Many systems marketed as predictive dialers do not use true predictions to make calls. These so called Power Dialers are often identified by the following characteristics: Fixed ratio of lines per agent, agent can only get calls from lines assigned to them, system is always dialing at the same speed (or a user controllable speed) regardless of agent status causing a high abandonment rates or long wait times.

Based on a variety of factors, a predictive dialer dynamically calculates its pacing to best keep all operators talking. One strong advantage to a predictive dialer is that operator efficiency (talk time) can be increased by as much as 300% over automatic dialing (Newton’s Telecom Dictionary by Harry Newton). One disadvantage to predictive dialing is the occasional abandoned call, whereby a live connection is made and no operator is available. Today’s best dialers allow the user to dynamically affect call pacing to maintain an acceptable (and legal) abandonment rate.

#2) Recognize there are many pieces in the puzzle:

You only want to send out the RFI once, so know what you want to know. Provide as much information to your prospective vendors as possible to reduce questions and confusion. A typical situation you want to avoid is signing a purchase contract based on a good proposal only to discover (too late) your database software and hardware are inadequate and need replacing.

You must consider both Telephony and Data Processing hardware and software. By communicating what you need and what you already own will ensure a relevant and complete proposal from prospective vendors. This knowledge will also help you to read and compare the proposals as they come in. If there are some components you wish to source independently, (agent PCs are a good example) request separate pricing on those items. It is common practice to request a detailed diagram of the proposed solution so you can visualize any configuration gaps.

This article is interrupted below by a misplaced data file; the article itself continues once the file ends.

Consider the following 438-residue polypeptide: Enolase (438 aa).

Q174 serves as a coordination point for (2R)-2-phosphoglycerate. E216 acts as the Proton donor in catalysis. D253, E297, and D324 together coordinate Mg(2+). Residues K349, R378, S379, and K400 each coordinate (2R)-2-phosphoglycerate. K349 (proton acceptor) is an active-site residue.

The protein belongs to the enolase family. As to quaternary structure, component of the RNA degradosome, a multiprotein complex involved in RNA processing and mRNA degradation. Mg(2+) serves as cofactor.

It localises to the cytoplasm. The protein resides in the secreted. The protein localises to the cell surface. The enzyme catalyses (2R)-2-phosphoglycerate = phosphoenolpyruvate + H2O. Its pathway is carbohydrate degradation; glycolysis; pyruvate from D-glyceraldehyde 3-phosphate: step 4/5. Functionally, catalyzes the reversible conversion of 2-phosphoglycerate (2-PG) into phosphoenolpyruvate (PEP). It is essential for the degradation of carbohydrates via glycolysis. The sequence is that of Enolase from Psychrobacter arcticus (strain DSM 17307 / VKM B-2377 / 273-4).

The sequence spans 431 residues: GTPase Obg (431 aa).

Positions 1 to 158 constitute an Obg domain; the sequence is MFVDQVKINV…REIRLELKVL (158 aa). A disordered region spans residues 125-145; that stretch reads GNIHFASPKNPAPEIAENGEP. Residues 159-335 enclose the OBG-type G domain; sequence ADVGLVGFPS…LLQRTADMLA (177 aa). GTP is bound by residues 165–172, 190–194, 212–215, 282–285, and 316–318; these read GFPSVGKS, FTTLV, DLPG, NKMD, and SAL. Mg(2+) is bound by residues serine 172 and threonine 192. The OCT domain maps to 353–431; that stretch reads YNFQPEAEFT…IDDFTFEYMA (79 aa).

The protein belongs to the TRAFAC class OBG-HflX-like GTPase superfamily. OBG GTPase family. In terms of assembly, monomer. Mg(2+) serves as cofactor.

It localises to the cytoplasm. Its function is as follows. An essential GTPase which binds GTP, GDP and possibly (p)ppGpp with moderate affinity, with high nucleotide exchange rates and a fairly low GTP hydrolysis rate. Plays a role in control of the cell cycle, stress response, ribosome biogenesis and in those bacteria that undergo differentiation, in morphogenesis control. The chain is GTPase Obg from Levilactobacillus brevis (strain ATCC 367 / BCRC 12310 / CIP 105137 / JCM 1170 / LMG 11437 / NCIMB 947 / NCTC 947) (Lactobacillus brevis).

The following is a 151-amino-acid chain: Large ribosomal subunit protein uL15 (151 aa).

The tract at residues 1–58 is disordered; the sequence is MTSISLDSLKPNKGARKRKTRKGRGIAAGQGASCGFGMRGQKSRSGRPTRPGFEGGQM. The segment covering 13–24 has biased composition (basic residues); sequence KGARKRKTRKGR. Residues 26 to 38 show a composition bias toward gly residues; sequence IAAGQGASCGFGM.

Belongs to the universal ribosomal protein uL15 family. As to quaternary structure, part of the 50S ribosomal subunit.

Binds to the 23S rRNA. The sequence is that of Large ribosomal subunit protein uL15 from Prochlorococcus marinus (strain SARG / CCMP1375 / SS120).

Hardware - The physical equipment that interfaces with your telephone lines and agent headsets. This is the equipment that provides the dialing; connecting and other phone call processing and encompass one PC or many large pieces of equipment including a PBX or ACD.

Software - The logic that controls the above equipment and provides communications interfacing with the agent desktop application(s).

Data Processing:
Hardware - The physical equipment that stores the data and runs the programs to manipulate and report on the data. This includes the agent desktop terminals or PCs and servers..